Monday, November 2, 2009

On the Road Again

94.1 Miles - Baton Rouge, LA to Natchez, MA

In doing a long distance trip of any kind, it seems to be that getting to the starting line or home from the finish line are the toughest parts. That is only the case though if you don’t have a friend like Ken. Ken has already spent north of 15 hours driving me around on various trips in Louisiana (not to mention being my ride to high school as well as my preferred shuttle back and forth the eight hours each way to college) and he was going to add another three hours to the total this morning giving me a lift to Baton Rouge, LA. Louisiana is not the most bike friendly place as far as bridge crossings are concerned, so riding to Baton Rouge was out. For more on my take of Louisiana bridge crossings you can visit my past blog here. For more on the history of Baton Rouge, you can look here.

My starting point for this ride was the Baton Rouge Capitol Building. It is the tallest capital building out of any of the 50 states at 450 feet, so I thought that would be as good a place to start this ride as any. There was a bit of a hubbub going on in the morning, but it was not for me. A former governor of Louisiana, David Treen had passed away and was to lie in state.

I said goodbye to Ken and began turning my pedals, taking me north out of the city. Of all the cities I had ridden in or out of, Baton Rouge was one of the easiest to negotiate. Perhaps it was the early hour or the fact that I was fairly north of the city as it was, but getting out of the main action was a breeze. I did have the normal city potholes to deal with, but was a non-event really.

I was scarcely out of Baton Rouge before the roadwork began. It wouldn’t be until 20 miles later until the road would again return to normal. The road was being repaved and had me on an obstacle course, winding through a narrow lane of traffic cones. It wasn’t the safest place for me to ride in a narrow lane with traffic, so I jumped up on the new pavement away from traffic. That only lasted so long though as the pavement was getting fresher and softer the further north I rode.

To get away from it all, though it wasn’t for mare than half an hour, I stopped at Port Hudson State Historic Area. The fort there was the last Confederate stronghold on the Mississippi River. While all of the building in the park seemed to be closed, I perused several plaques and in any event enjoyed the ride along the twisting, sylvan road.

I don’t think I can be out on a bike without my nemesis, the wind, rearing its ugly head. Sure enough the wind was blowing out of the north at 10 to 15 MPH, just enough to force me to exert myself more than I really would have liked to. I was hoping my first day on the bike would be a leisurely 90 miles on a flat country road.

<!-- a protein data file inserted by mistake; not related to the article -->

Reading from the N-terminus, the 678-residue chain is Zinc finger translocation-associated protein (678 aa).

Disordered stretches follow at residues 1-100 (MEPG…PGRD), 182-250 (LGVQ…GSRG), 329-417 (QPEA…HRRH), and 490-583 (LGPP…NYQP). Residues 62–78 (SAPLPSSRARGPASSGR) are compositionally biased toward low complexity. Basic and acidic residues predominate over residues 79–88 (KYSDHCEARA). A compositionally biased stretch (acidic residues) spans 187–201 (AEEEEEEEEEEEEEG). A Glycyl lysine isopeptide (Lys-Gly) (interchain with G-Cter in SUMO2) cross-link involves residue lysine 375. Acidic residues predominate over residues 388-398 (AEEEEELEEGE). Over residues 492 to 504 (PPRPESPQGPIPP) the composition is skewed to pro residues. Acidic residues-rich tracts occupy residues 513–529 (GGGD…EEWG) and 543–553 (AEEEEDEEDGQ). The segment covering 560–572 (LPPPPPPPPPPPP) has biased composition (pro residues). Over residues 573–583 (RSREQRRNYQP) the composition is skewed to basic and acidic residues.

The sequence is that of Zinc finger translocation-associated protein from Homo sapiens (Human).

The weather, absent the wind of course, was just perfect. I can never complain about it being sunny and 60 when I am out for a ride. If I had the same exact weather for the next couple of weeks, I would be thrilled.

By lunchtime I was crossing the border to the state of Mississippi. The wide shoulder I had been riding ended abruptly. While there was a shoulder of a foot or so it was covered in rumble strips, forcing me in one of the two lanes of traffic. Traffic was relatively light and a majority of the traffic was courteous. The one notable exception was a big rig that wanted to share a lane with me. The draft of the truck blew me off the road and onto the gravelly shoulder.

The terrain was somewhat more rolling than I had expected. It wasn’t by any stretch of the imagination hilly, but I did slow down on some of the upward undulations. One thing I noticed was how many billboards that had some sort of religious slogan or proclamation. My favorite has to be “God is God”. If I remember anything from philosophy class, by definition that is true; X =X. It’s hard to argue with that logic.

As I approached the town of Natchez I wasn’t sure where I was going to stay but I did know I wanted to bike down to Natchez Under the Hill and the very same boat ramp that I pulled up on during the kayak trip in an effort to refill my water supply. I followed signs to downtown Natchez and Under the Hill, leaving me at the exact place I had been. I always enjoy when my trips intersect, especially if they are on different modes of transport as it is possible to get a much different feeling from a place based upon it.

I knew I wanted to stay in the downtown area and with that set up at the historic Eola Natchez Hotel. The hotel is on the National Register of Historic Places, but then again so are 61 other buildings in Natchez. I rounded out my evening by watching the sun set over the Natchez/Vidalia Bridge.

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